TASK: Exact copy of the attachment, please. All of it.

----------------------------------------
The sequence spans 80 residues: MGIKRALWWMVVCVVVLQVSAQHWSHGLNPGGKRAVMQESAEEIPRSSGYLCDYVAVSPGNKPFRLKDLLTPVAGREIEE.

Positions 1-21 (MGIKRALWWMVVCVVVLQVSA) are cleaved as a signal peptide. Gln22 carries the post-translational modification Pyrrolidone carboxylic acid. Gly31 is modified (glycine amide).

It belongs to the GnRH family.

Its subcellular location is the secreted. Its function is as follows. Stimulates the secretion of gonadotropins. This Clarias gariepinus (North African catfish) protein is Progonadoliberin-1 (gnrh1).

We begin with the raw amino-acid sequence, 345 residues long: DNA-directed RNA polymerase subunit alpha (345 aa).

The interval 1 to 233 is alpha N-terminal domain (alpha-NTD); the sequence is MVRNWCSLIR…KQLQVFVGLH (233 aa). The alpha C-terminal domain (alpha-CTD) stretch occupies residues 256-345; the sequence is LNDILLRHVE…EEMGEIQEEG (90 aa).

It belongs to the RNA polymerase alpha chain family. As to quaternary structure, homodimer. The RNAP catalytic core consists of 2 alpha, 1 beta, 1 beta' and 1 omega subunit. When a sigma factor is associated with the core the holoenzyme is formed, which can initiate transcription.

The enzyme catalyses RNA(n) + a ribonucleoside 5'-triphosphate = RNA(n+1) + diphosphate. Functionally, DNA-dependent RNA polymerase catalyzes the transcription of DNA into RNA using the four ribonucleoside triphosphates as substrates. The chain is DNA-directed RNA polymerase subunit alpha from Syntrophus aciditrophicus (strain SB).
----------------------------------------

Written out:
The sequence spans 80 residues: MGIKRALWWMVVCVVVLQVSAQHWSHGLNPGGKRAVMQESAEEIPRSSGYLCDYVAVSPGNKPFRLKDLLTPVAGREIEE.

Positions 1-21 (MGIKRALWWMVVCVVVLQVSA) are cleaved as a signal peptide. Gln22 carries the post-translational modification Pyrrolidone carboxylic acid. Gly31 is modified (glycine amide).

It belongs to the GnRH family.

Its subcellular location is the secreted. Its function is as follows. Stimulates the secretion of gonadotropins. This Clarias gariepinus (North African catfish) protein is Progonadoliberin-1 (gnrh1).

We begin with the raw amino-acid sequence, 345 residues long: DNA-directed RNA polymerase subunit alpha (345 aa).

The interval 1 to 233 is alpha N-terminal domain (alpha-NTD); the sequence is MVRNWCSLIR…KQLQVFVGLH (233 aa). The alpha C-terminal domain (alpha-CTD) stretch occupies residues 256-345; the sequence is LNDILLRHVE…EEMGEIQEEG (90 aa).

It belongs to the RNA polymerase alpha chain family. As to quaternary structure, homodimer. The RNAP catalytic core consists of 2 alpha, 1 beta, 1 beta' and 1 omega subunit. When a sigma factor is associated with the core the holoenzyme is formed, which can initiate transcription.

The enzyme catalyses RNA(n) + a ribonucleoside 5'-triphosphate = RNA(n+1) + diphosphate. Functionally, DNA-dependent RNA polymerase catalyzes the transcription of DNA into RNA using the four ribonucleoside triphosphates as substrates. The chain is DNA-directed RNA polymerase subunit alpha from Syntrophus aciditrophicus (strain SB).